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Cryptosporidium outbreaks associated with swimming pools

Publication: Environmental Health Review
30 May 2014


Acute gastrointestinal illness is a common and preventable public health issue. Exposure to recreational water, such as in swimming pools, is a risk factor for acute gastrointestinal illness. Serious outbreaks of water-borne diseases in Canada are rare but can pose a significant threat to human health. Cryptosporidium is one of the most common infectious agents causing pool-related outbreaks. Pool fouling, lack of education and training, inadequate pool structures, and lack of disinfection equipment have been linked to outbreaks of Cryptosporidium. To minimize the burden of swimming pool related outbreaks, interventions should include pool structure alterations, increased surveillance and reporting of swimming pool associated diseases, and public education regarding the risk of swimming pool infections.


Acute gastrointestinal illness (AGI) is present in approximately 9% of Canadians in any four-week period (Sargeant et al. 2008). The greatest risk of bacterial, viral, and protozoal AGI during the swimming season is due to exposure to recreational water (Denno et al. 2009). Recreational water includes hot tubs, lakes, rivers, oceans, water parks, wading pools, and swimming pools. Infectious agents such as bacteria, viruses, and protozoa may threaten the health or comfort of pool users. Characterization of these pathogens regarding source and mode of transmission may be an efficient way to reduce risks.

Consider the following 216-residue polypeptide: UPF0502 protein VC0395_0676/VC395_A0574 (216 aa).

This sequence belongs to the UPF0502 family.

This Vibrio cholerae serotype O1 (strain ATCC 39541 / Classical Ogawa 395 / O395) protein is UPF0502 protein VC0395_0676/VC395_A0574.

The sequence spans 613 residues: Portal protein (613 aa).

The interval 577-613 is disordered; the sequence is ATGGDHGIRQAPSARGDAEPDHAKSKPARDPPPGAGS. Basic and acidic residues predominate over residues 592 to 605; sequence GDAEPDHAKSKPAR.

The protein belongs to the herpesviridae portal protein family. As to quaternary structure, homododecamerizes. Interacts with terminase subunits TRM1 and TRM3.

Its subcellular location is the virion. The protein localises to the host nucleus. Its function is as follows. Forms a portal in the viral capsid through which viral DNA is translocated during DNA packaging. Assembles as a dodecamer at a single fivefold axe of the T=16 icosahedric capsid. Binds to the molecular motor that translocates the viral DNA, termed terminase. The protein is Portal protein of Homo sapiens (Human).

Enteric pathogens in pool water can be unintentionally ingested during swimming, increasing the risk of AGI. There is a 3%–8% increased risk of AGI after swimming (Sanborn and Takaro 2013). The most common pathogen in water-borne infections is Cryptosporidium (Craun et al. 2005); it is a protozoan that causes diarrheal illness and has been linked to recreational water illness in swimming pools (Craun et al. 2005; Hopkins et al. 2013; Mathieu et al. 2004). Cryptosporidium oocytes are highly resistant to chemical disinfectants used to purify recreational water sources (Boehmer et al. 2009).
We provide an overview of Cryptosporidium outbreaks associated with swimming pools, including transmission risk factors and populations at risk; an overview of the current regulatory standards in Canada; and suggestions to improve pool practises.


The PubMed database was used for the literature search, Text–word searches for articles and abstracts were conducted using the following search terms alone or in combination: outbreaks, swimming pools, wading pools, Cryptosporidium, infection, and disease. The publications relating to swimming pool infections were selected. The reference lists of included studies were reviewed to identify relevant studies and were included in our bibliography. An environmental scan of federal and provincial policies on swimming pool regulations was conducted through a manual search of the websites of all provinces, using combinations of the terms “swimming pool, guidelines, regulations.” The literature search was conducted in November and December 2013.
All papers identified by the search were initially screened for relevance using the title and (or) abstract. The inclusion criteria was published outbreaks from January 2000 to November 2013 that occurred in Canada and the United States. Literature was restricted to only those studies publishied English.
Infections other than those caused by Cryptosporidium are not addressed here to provide a higher focus for Cryptosporidium outbreaks. Giardia was not discussed in any detail in this document. Giardia infection is an important notifiable disease and is a source of swimming pool outbreaks. Giardia should be addressed exclusively in a future document.
Bibliographic data were entered into RefWorks, a web-based bibliography ( to manage the bibliography. Eight articles were found to be relevant and were chosen for review. Pertinent information such as author, publication date, and type of study was extracted from each article and are summarized in Table 1.